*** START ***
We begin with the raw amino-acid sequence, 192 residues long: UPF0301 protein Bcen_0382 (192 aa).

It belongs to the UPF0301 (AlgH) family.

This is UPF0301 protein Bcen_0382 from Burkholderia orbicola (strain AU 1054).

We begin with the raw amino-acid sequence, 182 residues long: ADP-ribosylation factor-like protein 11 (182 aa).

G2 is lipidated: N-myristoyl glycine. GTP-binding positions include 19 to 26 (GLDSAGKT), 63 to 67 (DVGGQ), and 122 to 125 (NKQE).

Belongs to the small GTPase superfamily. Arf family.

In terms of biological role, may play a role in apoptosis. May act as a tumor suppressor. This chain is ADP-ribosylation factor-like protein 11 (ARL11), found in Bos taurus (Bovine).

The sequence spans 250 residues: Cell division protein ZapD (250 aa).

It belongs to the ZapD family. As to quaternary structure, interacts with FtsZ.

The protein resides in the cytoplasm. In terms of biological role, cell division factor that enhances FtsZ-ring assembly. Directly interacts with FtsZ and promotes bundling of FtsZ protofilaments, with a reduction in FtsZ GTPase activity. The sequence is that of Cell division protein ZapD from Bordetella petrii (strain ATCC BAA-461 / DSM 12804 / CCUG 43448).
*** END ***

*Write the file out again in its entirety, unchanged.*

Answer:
We begin with the raw amino-acid sequence, 192 residues long: UPF0301 protein Bcen_0382 (192 aa).

It belongs to the UPF0301 (AlgH) family.

This is UPF0301 protein Bcen_0382 from Burkholderia orbicola (strain AU 1054).

We begin with the raw amino-acid sequence, 182 residues long: ADP-ribosylation factor-like protein 11 (182 aa).

G2 is lipidated: N-myristoyl glycine. GTP-binding positions include 19 to 26 (GLDSAGKT), 63 to 67 (DVGGQ), and 122 to 125 (NKQE).

Belongs to the small GTPase superfamily. Arf family.

In terms of biological role, may play a role in apoptosis. May act as a tumor suppressor. This chain is ADP-ribosylation factor-like protein 11 (ARL11), found in Bos taurus (Bovine).

The sequence spans 250 residues: Cell division protein ZapD (250 aa).

It belongs to the ZapD family. As to quaternary structure, interacts with FtsZ.

The protein resides in the cytoplasm. In terms of biological role, cell division factor that enhances FtsZ-ring assembly. Directly interacts with FtsZ and promotes bundling of FtsZ protofilaments, with a reduction in FtsZ GTPase activity. The sequence is that of Cell division protein ZapD from Bordetella petrii (strain ATCC BAA-461 / DSM 12804 / CCUG 43448).